What a release and freedom we experience when we give and when we serve. Someone has said that there’s no greater feeling than that of when we have served someone else or when we have given a gift. It’s almost addictive. I think the reason for such feeling is that in that moment we are acting a little like God and that gives back to us such pleasure.
Giving and serving aren’t always easy for sometimes God asks us to give beyond what we believe is our capability. In His wisdom He knows that when we go to that limit we are growing our faith to trust Him more and we are creating room for greater blessings. Most of the time it’s not an investment return(giving to get), but teaching us to let go of things that keep us stressed. Those who hold to wealth and position as their source often walk in fear and stress because they are afraid of losing what they have gained but those whose trust is in God know that they have an unfailing Source.
Jesus was clear in this matter. Just as He came to serve rather than to be served, likewise as Christians we also are called to the same life. None of us could ever be at the level of Christ and since He is God, to be served would be a normal response from His followers. Without stretching the point at all, Jesus could have rightfully sought to be exalted and served. Paul in writing to the Philippians encourages them to “have the mind of Christ.”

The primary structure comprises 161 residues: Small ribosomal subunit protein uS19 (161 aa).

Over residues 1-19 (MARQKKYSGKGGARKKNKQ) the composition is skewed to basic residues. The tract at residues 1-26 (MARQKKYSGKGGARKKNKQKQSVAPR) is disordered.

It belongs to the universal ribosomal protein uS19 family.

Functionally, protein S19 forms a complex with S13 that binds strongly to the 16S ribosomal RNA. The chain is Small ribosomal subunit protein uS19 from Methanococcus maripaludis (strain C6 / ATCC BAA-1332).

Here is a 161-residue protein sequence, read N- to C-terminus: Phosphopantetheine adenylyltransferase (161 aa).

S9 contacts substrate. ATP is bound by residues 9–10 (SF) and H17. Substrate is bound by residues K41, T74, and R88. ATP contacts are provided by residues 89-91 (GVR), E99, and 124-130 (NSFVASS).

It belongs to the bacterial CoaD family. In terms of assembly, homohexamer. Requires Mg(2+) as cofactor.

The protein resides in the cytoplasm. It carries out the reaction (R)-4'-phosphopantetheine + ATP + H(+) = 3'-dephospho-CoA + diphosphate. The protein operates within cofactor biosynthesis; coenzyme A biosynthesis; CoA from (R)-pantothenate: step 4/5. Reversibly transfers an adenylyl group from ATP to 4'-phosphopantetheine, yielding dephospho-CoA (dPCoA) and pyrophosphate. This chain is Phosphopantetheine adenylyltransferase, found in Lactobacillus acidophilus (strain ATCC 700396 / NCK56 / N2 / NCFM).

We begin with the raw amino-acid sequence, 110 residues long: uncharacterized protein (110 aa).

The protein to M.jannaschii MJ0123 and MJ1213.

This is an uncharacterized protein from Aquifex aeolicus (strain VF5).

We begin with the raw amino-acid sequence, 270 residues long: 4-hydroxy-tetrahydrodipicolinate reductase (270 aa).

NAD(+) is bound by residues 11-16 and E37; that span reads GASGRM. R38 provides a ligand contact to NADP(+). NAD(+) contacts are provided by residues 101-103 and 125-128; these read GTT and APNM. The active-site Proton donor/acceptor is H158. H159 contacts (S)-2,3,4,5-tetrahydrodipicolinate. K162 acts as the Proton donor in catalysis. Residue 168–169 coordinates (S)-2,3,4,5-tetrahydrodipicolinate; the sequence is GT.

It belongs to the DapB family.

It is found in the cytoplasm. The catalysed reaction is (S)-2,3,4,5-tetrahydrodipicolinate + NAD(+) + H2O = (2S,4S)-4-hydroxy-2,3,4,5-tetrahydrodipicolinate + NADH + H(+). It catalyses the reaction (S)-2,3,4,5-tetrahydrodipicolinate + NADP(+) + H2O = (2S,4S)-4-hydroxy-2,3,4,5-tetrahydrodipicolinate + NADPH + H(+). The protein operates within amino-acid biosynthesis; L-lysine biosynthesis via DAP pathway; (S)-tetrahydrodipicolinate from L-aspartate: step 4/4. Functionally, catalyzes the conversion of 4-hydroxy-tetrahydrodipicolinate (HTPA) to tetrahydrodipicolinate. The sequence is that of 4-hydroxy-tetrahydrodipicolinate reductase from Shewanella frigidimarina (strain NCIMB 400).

“Have this same attitude in yourselves which was in Christ Jesus [look to Him as your example in selfless humility], who, although He existed in the form and unchanging essence of God [as One with Him, possessing the fullness of all the divine attributes—the entire nature of deity], did not regard equality with God a thing to be grasped or asserted [as if He did not already possess it, or was afraid of losing it]; but emptied Himself [without renouncing or diminishing His deity, but only temporarily giving up the outward expression of divine equality and His rightful dignity] by assuming the form of a bond-servant, and being made in the likeness of men [He became completely human but was without sin, being fully God and fully man]. After He was found in [terms of His] outward appearance as a man [for a divinely-appointed time], He humbled Himself [still further] by becoming obedient [to the Father] to the point of death, even death on a cross. For this reason also [because He obeyed and so completely humbled Himself], God has highly exalted Him and bestowed on Him the name which is above every name, so that at the name of Jesus every knee shall bow [in submission], of those who are in heaven and on earth and under the earth, and that every tongue will confess and openly acknowledge that Jesus Christ is Lord (sovereign God), to the glory of God the Father.”
This is the law of reciprocity in it’s purest example. Only because Christ “emptied Himself” did He earn the “name above every name.” We will never achieve to that level but in as much as lies within us, we can attain to the level that God has called us to. Today would be a great day to choose to become a generous servant. I’m sure if that’s your heart, God will provide opportunities for you to give and serve. You’ll be glad you did!
Dr. John Thompson